why do they put cotton in pill bottles
If you've ever wondered why there's cotton in your medicine bottles, close observation might guide you to the answer. You'll notice that you never get a cotton ball stuffed in your medicine bottle when it's filled by the pharmacist--rather you tend to find them in shipped medicines from online pharmacies and over-the-counter packages from the manufacturer. That's your clue right there. It serves its entire purpose during handling and transport. Since pill bottles aren't filled to the top, the cotton fills in the empty space so the pills don't rattle against each other too harshly and chip and break. Clearly you don't need protective cotton balls if you're just taking your bottle of pills from the pharmacist's counter to your car to your home--unless you're an extremely dangerous driver. It's easier to tell if your pills have been tampered with if they generally come whole, without chipping and breaking. Broken pills lead to an issue of dose control. Taking a broken pill means you're not getting enough of your medication, but trying to add fractions of chipped pills together to make a whole dose is iffy, and could lead to potential overdose. Breaking and chipping destroys the coating on the medicine. This matters for two reasons. First, the coating often allows people to swallow the medication more easily, and covers up a bitter taste.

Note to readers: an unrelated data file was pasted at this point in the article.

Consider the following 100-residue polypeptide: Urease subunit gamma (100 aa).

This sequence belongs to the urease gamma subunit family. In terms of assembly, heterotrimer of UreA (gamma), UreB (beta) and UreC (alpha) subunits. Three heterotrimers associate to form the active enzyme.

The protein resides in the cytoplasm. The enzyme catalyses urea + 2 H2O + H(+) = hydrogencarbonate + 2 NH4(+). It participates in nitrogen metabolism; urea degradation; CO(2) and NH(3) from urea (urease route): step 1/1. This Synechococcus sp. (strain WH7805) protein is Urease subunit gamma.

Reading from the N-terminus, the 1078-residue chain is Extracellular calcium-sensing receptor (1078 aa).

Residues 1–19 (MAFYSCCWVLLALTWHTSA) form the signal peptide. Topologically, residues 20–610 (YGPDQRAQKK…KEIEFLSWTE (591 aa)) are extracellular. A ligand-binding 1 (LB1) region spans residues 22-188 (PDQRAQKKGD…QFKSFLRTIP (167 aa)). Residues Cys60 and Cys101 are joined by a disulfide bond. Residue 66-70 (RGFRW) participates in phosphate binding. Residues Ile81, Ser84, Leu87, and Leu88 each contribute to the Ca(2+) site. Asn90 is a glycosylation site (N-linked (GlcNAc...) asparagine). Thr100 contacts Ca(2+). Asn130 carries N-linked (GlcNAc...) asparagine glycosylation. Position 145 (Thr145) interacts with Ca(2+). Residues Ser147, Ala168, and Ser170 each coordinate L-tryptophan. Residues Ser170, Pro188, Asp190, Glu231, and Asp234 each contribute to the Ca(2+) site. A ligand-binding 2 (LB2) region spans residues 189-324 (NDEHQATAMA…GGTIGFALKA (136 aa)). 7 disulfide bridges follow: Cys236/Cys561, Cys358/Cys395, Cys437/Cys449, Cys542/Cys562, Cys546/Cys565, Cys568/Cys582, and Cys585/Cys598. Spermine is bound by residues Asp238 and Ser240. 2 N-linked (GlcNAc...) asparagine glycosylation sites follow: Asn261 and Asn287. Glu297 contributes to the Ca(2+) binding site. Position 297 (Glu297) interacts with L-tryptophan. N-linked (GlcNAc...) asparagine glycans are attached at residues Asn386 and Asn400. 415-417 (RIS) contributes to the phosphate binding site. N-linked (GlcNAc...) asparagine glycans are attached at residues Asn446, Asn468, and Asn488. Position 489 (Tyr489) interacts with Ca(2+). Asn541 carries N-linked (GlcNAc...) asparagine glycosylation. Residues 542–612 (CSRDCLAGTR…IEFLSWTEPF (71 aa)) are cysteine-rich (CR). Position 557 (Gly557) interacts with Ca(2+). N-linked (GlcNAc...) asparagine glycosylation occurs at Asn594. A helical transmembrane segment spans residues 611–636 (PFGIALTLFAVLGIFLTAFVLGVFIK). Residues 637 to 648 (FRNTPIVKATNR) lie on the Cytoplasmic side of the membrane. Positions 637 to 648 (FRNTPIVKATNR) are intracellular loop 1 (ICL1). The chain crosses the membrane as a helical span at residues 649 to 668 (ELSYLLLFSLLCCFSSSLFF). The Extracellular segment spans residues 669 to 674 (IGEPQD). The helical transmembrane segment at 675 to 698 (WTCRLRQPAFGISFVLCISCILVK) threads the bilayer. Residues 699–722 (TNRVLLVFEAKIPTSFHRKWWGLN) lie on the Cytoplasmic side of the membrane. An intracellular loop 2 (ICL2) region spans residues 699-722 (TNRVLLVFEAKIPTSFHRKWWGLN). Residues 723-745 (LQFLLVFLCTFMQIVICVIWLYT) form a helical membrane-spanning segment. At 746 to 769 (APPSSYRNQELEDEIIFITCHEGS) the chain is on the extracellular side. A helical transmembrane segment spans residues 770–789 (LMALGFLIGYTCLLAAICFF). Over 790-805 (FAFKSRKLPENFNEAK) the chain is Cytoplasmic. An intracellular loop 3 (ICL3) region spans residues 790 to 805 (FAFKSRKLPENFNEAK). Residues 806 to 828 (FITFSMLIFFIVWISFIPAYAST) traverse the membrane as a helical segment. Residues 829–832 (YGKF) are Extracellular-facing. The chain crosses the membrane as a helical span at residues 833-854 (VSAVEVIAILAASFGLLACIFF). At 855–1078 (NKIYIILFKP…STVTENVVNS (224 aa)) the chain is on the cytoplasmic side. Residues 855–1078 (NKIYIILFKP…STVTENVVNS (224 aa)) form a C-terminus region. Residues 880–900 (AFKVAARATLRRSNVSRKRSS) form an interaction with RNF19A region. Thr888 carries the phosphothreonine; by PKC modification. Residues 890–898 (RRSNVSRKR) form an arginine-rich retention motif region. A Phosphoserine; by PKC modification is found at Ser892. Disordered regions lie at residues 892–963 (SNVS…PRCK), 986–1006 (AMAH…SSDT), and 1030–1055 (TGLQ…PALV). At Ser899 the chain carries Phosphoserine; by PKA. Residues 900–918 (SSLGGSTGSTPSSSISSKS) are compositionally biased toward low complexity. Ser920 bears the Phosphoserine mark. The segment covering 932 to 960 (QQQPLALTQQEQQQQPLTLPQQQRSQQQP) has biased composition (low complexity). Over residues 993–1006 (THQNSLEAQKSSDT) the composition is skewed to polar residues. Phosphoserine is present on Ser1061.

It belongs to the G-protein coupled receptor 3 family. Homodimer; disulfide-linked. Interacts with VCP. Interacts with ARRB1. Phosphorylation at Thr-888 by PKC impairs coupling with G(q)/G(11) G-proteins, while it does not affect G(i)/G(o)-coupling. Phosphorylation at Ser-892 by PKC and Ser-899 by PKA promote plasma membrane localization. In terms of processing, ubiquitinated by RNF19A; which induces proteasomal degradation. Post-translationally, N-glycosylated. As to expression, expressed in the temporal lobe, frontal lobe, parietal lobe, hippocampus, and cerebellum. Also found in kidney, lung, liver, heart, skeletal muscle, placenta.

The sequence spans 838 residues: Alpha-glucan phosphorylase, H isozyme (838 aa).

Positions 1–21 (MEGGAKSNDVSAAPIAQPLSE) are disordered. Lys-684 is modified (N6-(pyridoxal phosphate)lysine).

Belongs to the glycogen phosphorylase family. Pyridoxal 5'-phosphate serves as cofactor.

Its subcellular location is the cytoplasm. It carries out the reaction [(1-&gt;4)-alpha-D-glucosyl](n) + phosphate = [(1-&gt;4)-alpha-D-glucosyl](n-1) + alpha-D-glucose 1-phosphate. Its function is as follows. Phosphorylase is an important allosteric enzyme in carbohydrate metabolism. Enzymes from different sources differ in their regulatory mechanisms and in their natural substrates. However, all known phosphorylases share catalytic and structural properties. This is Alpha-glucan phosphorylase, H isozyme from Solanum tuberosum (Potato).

Even more important, the coating might be part of a medication's time-release design. Chipped pills thus may thus not release the dosage as intended, which can lead to a lack of efficacy, or even too much of the medication released at one time. So while the cotton plays a crucial rule in maintaining the safety of your medicine, youPmight think that cotton is cotton, and that's that--but what would the world of medicine be without some regulative body to establish its parameters? For example, is it